Crop yields in much of the developing world remain below potential, partly due to low adoption of profitable technologies such as improved seeds and fertilizer. Some contend the problem is that soils are not fertilizer responsive, so increased investment in these inputs will not contribute to growth and development objectives. However, an alternative interpretation is that interventions designed to promote increased fertilizer use often ignore distinct soil variation.
Publicly supported generalized recommendations for fertilizer and seed varieties overlook differences in soil type, reducing the productivity gains and thus discouraging uptake. This suggests that customized fertilizer and seed packages reflecting soil-specific input needs may succeed where one-size-fits-all policies have failed.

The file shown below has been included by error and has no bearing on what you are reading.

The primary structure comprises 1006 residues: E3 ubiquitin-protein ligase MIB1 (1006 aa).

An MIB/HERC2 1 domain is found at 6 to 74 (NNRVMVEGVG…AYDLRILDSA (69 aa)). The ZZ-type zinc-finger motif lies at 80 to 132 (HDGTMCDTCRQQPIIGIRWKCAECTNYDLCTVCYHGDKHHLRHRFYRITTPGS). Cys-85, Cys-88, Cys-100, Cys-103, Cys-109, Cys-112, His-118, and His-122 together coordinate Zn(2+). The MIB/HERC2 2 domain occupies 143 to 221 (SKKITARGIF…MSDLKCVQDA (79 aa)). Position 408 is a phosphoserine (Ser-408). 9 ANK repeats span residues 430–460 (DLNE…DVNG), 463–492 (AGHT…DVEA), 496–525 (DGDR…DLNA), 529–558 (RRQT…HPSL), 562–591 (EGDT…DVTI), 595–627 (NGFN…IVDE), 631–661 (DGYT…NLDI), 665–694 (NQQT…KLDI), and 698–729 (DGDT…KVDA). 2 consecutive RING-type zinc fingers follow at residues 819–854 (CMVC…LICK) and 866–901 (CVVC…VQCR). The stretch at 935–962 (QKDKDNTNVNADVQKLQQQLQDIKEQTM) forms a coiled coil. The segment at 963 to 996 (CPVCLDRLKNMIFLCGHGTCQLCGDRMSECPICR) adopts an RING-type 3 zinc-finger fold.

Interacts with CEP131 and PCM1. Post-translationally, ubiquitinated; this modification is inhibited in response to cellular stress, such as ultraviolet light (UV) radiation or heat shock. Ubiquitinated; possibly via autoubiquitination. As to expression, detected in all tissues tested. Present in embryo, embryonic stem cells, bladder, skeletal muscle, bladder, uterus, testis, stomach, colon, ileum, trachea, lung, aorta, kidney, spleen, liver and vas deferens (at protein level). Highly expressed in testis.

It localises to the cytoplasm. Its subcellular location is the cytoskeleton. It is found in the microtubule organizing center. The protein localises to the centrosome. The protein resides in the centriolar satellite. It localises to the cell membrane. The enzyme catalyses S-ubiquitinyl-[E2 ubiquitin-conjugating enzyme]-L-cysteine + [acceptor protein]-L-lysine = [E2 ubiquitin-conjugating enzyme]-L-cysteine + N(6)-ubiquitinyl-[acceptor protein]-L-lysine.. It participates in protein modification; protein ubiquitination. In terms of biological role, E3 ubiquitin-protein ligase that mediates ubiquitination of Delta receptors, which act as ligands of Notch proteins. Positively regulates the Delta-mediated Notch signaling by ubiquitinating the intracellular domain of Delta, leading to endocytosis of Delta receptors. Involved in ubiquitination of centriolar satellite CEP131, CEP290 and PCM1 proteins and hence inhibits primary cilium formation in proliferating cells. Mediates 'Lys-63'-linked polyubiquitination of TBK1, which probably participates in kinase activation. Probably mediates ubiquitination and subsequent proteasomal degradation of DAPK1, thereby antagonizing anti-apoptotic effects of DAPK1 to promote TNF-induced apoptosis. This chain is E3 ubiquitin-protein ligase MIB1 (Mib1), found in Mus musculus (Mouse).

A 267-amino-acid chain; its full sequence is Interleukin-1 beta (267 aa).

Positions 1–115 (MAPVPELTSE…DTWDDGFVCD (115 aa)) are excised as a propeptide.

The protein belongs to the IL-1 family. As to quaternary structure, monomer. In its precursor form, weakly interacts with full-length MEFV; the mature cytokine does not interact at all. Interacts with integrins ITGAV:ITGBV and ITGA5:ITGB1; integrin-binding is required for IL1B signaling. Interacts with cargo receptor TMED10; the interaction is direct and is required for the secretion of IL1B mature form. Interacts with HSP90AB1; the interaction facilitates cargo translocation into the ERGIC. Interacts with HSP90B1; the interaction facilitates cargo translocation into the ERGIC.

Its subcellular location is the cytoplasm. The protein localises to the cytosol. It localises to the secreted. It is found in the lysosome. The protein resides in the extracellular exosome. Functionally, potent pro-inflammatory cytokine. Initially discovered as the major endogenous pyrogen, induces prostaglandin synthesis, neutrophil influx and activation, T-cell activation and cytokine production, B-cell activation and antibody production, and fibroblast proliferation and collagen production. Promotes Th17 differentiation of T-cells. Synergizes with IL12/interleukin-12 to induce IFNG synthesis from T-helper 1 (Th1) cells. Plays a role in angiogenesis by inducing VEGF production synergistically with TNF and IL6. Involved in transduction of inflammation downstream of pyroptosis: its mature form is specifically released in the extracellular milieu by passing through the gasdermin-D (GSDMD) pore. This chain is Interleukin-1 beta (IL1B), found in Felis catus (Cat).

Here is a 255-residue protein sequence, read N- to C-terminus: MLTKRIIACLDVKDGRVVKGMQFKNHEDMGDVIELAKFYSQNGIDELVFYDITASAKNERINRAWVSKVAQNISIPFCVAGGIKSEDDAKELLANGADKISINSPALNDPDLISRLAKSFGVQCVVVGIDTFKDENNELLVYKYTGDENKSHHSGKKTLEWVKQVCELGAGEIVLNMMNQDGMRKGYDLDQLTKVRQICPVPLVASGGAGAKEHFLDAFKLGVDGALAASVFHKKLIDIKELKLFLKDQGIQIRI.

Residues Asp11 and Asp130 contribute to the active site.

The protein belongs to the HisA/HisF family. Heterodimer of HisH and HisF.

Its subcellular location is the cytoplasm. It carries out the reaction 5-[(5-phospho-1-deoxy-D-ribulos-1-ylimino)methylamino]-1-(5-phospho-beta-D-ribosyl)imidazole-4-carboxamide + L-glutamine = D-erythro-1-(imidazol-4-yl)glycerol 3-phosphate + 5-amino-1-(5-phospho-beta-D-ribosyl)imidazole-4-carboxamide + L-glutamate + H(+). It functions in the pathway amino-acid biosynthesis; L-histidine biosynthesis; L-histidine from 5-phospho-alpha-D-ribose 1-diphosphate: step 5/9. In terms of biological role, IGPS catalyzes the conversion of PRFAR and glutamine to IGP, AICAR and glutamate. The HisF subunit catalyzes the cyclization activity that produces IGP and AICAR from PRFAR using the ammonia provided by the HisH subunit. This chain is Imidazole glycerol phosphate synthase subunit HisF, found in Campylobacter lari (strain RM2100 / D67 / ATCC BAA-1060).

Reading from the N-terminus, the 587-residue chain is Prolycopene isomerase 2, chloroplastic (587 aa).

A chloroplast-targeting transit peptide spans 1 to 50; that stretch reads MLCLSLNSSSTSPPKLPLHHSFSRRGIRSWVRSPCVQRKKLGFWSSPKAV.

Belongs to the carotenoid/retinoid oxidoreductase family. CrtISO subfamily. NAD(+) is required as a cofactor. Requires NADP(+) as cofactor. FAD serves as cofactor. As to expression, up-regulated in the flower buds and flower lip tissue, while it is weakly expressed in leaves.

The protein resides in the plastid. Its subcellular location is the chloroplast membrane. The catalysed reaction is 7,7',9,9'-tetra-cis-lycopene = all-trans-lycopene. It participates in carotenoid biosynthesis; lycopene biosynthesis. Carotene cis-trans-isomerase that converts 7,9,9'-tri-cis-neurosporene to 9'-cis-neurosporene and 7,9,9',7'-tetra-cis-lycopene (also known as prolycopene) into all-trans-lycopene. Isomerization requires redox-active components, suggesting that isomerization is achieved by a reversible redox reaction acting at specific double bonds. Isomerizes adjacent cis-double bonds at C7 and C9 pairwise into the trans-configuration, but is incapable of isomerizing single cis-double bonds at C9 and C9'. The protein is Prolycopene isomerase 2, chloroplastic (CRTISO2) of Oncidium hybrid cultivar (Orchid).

Presenters at this Agrilinks-hosted webinar drew from these three complementary Feed the Future Innovation Lab for Assets and Market Access projects to tackle some fundamental questions about soil, fertilizer, and seed issues in Africa. In particular, the studies all highlighted the importance of looking at "hyper-local" soil conditions to provide clear evidence of the need to target improved seed and fertilizer interventions tailored to reflect variation in soils.
The event proved to be an excellent opportunity to engage with research experts and learn about new evidence to better design, validate, and improve future interventions.
Resources from the event including the webinar recording, written transcript and presentations are now available.